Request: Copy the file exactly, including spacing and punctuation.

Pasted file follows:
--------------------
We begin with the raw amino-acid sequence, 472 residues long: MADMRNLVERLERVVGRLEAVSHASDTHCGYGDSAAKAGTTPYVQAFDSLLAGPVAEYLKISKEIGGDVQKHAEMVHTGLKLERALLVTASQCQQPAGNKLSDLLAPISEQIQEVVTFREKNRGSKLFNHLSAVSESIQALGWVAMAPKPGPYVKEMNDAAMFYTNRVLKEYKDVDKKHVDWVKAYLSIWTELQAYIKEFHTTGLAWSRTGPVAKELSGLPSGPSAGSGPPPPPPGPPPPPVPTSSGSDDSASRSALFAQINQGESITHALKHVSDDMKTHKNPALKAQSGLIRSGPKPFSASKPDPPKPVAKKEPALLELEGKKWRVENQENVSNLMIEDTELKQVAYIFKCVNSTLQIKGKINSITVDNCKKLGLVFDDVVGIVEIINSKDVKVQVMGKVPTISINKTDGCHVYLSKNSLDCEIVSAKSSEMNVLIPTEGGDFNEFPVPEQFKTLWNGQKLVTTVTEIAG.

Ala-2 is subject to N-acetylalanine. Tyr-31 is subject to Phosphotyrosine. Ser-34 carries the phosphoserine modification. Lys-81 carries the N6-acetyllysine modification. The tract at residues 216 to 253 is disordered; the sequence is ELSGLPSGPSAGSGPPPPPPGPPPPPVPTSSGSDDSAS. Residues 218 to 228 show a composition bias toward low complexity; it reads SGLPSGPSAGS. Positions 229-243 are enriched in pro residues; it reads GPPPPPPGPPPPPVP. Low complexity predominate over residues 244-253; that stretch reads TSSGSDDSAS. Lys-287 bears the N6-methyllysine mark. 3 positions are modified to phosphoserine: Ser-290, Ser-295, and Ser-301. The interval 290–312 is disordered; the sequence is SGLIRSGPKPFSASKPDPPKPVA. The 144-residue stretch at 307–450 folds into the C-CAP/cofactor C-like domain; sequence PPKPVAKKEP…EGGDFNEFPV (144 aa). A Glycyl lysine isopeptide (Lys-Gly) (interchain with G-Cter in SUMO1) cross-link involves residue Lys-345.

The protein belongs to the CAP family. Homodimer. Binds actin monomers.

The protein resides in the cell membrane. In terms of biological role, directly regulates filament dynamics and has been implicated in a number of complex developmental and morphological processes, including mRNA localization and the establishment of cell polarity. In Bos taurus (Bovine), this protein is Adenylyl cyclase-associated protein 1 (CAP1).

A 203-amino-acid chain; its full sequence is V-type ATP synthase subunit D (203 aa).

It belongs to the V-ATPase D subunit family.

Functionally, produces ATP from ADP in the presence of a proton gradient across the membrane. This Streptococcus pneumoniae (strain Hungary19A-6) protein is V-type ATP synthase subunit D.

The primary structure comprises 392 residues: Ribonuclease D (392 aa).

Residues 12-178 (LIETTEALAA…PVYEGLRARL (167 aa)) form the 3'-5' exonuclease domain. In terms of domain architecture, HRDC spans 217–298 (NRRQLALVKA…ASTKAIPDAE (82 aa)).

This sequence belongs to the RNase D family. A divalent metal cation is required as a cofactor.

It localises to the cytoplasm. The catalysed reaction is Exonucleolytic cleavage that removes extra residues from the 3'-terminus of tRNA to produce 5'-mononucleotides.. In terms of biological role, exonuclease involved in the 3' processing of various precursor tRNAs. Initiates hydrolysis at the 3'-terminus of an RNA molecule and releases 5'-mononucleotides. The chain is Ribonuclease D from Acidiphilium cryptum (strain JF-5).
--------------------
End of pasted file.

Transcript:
We begin with the raw amino-acid sequence, 472 residues long: MADMRNLVERLERVVGRLEAVSHASDTHCGYGDSAAKAGTTPYVQAFDSLLAGPVAEYLKISKEIGGDVQKHAEMVHTGLKLERALLVTASQCQQPAGNKLSDLLAPISEQIQEVVTFREKNRGSKLFNHLSAVSESIQALGWVAMAPKPGPYVKEMNDAAMFYTNRVLKEYKDVDKKHVDWVKAYLSIWTELQAYIKEFHTTGLAWSRTGPVAKELSGLPSGPSAGSGPPPPPPGPPPPPVPTSSGSDDSASRSALFAQINQGESITHALKHVSDDMKTHKNPALKAQSGLIRSGPKPFSASKPDPPKPVAKKEPALLELEGKKWRVENQENVSNLMIEDTELKQVAYIFKCVNSTLQIKGKINSITVDNCKKLGLVFDDVVGIVEIINSKDVKVQVMGKVPTISINKTDGCHVYLSKNSLDCEIVSAKSSEMNVLIPTEGGDFNEFPVPEQFKTLWNGQKLVTTVTEIAG.

Ala-2 is subject to N-acetylalanine. Tyr-31 is subject to Phosphotyrosine. Ser-34 carries the phosphoserine modification. Lys-81 carries the N6-acetyllysine modification. The tract at residues 216 to 253 is disordered; the sequence is ELSGLPSGPSAGSGPPPPPPGPPPPPVPTSSGSDDSAS. Residues 218 to 228 show a composition bias toward low complexity; it reads SGLPSGPSAGS. Positions 229-243 are enriched in pro residues; it reads GPPPPPPGPPPPPVP. Low complexity predominate over residues 244-253; that stretch reads TSSGSDDSAS. Lys-287 bears the N6-methyllysine mark. 3 positions are modified to phosphoserine: Ser-290, Ser-295, and Ser-301. The interval 290–312 is disordered; the sequence is SGLIRSGPKPFSASKPDPPKPVA. The 144-residue stretch at 307–450 folds into the C-CAP/cofactor C-like domain; sequence PPKPVAKKEP…EGGDFNEFPV (144 aa). A Glycyl lysine isopeptide (Lys-Gly) (interchain with G-Cter in SUMO1) cross-link involves residue Lys-345.

The protein belongs to the CAP family. Homodimer. Binds actin monomers.

The protein resides in the cell membrane. In terms of biological role, directly regulates filament dynamics and has been implicated in a number of complex developmental and morphological processes, including mRNA localization and the establishment of cell polarity. In Bos taurus (Bovine), this protein is Adenylyl cyclase-associated protein 1 (CAP1).

A 203-amino-acid chain; its full sequence is V-type ATP synthase subunit D (203 aa).

It belongs to the V-ATPase D subunit family.

Functionally, produces ATP from ADP in the presence of a proton gradient across the membrane. This Streptococcus pneumoniae (strain Hungary19A-6) protein is V-type ATP synthase subunit D.

The primary structure comprises 392 residues: Ribonuclease D (392 aa).

Residues 12-178 (LIETTEALAA…PVYEGLRARL (167 aa)) form the 3'-5' exonuclease domain. In terms of domain architecture, HRDC spans 217–298 (NRRQLALVKA…ASTKAIPDAE (82 aa)).

This sequence belongs to the RNase D family. A divalent metal cation is required as a cofactor.

It localises to the cytoplasm. The catalysed reaction is Exonucleolytic cleavage that removes extra residues from the 3'-terminus of tRNA to produce 5'-mononucleotides.. In terms of biological role, exonuclease involved in the 3' processing of various precursor tRNAs. Initiates hydrolysis at the 3'-terminus of an RNA molecule and releases 5'-mononucleotides. The chain is Ribonuclease D from Acidiphilium cryptum (strain JF-5).